#BeCyberSmart: Real World Advice on How to ‘Fight the Phish’
For over 20 years, I have been telling people the same thing, “Don’t open emails from people you don’t know.” Fast forward to 2021 and that is still true. Threat actors are impersonating people we know, which has created a shift in our thinking toward email. In fact, malicious emails are up 600% since the start of the COVID-19 pandemic (ABC News) and 81% of U.S. organizations faced SMS/text phishing attacks in 2020 (Proofpoint 2021 Report).
We still shouldn’t open emails from people we don’t know, but that is no longer enough. Now, the thought has to be “question every email.” That may seem like a daunting task, but proper and continuous training will help filter most legitimate emails from phishing attacks relatively quickly.
The security awareness training program developed ten years, or even five years, ago is probably outdated and not designed to keep pace with the advances that threat actors have made in phishing attacks—and the attacks are only going to increase.
Sitting through a one- to two-hour security awareness training session once a year does not adequately prepare employees for dealing with the threat landscape of today. Think of it another way: if you were NASA and wanted a successful mission to Mars, would you train the astronauts on mission critical task for one hour in a year? Probably not.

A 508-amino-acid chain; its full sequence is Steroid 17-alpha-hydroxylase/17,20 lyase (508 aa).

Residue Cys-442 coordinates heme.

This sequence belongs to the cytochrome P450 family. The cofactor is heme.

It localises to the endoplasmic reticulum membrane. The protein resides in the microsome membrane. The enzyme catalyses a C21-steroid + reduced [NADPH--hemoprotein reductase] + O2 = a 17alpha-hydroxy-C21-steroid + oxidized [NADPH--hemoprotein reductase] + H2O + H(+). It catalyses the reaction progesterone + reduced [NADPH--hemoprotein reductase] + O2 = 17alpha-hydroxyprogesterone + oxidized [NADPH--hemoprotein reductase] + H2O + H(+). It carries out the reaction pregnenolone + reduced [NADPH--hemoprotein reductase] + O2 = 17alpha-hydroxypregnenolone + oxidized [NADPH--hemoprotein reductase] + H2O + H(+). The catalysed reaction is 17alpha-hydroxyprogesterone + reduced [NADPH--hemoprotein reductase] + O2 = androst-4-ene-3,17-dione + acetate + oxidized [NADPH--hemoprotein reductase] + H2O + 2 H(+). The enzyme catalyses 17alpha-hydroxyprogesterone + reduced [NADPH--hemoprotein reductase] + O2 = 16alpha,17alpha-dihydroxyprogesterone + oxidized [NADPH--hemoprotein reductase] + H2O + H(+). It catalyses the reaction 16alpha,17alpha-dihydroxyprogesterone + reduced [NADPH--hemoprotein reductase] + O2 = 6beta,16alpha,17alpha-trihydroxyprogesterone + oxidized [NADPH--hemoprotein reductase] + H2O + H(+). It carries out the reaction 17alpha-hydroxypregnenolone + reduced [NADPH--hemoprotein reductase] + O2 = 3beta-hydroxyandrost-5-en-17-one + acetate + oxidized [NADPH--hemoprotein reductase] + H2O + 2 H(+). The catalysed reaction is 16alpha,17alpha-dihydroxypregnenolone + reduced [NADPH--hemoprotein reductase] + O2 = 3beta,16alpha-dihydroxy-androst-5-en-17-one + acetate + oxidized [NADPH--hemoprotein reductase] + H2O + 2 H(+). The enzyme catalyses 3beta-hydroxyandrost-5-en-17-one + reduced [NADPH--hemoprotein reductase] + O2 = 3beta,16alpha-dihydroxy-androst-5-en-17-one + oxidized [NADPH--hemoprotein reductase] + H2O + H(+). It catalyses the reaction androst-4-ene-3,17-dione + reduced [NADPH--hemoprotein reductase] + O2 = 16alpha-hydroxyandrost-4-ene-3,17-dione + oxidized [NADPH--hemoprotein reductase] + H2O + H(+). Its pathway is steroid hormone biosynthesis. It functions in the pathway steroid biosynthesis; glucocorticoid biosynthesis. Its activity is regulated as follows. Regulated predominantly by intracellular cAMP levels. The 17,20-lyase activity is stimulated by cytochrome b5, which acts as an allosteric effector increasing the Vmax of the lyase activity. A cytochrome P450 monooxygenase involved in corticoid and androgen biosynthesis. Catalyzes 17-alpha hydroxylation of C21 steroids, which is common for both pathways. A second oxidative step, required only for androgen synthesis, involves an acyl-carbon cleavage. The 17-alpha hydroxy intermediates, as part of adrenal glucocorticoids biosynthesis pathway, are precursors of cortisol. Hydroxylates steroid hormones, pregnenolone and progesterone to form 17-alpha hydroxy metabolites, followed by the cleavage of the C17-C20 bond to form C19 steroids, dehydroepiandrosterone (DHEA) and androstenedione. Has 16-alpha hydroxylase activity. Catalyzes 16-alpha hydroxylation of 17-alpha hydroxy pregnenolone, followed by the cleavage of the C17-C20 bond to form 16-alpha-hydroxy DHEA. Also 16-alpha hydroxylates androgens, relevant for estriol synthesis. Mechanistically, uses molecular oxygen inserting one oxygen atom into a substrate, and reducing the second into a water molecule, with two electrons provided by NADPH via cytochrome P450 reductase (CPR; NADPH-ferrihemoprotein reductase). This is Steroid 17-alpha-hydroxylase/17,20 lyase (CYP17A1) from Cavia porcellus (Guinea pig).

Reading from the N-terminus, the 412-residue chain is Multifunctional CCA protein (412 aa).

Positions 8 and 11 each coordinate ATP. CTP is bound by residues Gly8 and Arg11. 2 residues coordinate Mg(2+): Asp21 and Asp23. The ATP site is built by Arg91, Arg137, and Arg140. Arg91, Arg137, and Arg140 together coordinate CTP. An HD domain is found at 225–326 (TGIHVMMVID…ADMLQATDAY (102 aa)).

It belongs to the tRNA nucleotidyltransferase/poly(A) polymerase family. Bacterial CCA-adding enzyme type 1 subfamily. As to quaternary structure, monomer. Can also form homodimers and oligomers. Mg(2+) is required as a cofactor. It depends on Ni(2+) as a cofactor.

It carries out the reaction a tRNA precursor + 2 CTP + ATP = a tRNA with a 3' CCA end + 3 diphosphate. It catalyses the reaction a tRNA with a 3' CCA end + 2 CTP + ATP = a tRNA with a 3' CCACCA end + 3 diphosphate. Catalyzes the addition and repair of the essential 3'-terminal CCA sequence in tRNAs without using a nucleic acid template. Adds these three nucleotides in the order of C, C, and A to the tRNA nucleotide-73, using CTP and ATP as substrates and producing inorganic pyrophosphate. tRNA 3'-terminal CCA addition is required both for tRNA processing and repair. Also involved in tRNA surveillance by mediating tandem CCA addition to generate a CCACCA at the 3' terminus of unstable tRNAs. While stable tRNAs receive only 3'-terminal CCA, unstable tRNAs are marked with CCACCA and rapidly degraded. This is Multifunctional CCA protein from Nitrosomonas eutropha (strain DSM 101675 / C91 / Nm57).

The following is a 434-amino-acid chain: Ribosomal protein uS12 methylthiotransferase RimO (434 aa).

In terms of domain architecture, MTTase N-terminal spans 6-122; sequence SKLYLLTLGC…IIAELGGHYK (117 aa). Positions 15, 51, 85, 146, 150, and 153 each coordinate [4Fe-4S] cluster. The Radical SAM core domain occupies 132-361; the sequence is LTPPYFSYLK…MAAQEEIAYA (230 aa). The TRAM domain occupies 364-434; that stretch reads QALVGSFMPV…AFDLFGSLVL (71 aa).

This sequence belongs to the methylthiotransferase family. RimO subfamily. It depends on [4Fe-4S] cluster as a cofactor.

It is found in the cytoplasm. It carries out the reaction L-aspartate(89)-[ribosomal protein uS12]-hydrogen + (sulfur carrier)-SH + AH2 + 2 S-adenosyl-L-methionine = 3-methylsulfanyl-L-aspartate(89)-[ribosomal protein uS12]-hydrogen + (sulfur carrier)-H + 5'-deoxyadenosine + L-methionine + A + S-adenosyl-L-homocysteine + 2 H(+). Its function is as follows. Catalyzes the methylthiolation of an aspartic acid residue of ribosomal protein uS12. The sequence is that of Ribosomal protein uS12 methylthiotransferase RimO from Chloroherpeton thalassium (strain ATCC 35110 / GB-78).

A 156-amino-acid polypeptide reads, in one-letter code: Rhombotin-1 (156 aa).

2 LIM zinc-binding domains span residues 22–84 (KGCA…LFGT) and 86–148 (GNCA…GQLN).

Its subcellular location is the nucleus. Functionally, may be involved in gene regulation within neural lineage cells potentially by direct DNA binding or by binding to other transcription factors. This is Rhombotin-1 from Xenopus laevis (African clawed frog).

Advances in technology have given threat actors the ability to become more sophisticated in their attacks, but, oddly enough, it is the simple phishing attempts that often have the most success. Attackers often deploy a “spray and pray” technique, sending out hundreds of thousands of phishing emails hoping someone will open the attachment in the email or click on the link. Once you do, they have you.
So how do you avoid falling prey to a phish? Train more often, apply the fundamentals of security awareness training and read, don’t scan, your emails. Here are a few things to indicate a suspicious email:
- Sender’s name does not match the email address in <sender’s email>.
- The email was not expected.
- There’s a heightened sense of urgency to get you to do something.
- The message composition is unusual. Does the sender normally write this way?
- They are asking for information they should already have.
- They are asking for personal information.
- Do you have to click on a link or open an attachment to complete a task?
- Domain name is slightly off (i.e. exhlbition instead of exhibition, service instead of services, etc.).
Here is an example of a real-world phishing attempt; the recipient’s name and email address have been redacted. Notice anything unusual?
Here is the same message with some red flags indicated. Were you able to identify the indicators of a potential phish?
Continuous training that evolves with the threat landscape will keep you alert and your phishing detection skills honed.
“We don’t rise to the level of our expectations, we fall to the level of our training.” – Archilochos
Learn more about our Cybersecurity Services, including Awareness Training and Virtual CISO services, at IGIcybersecurity.com.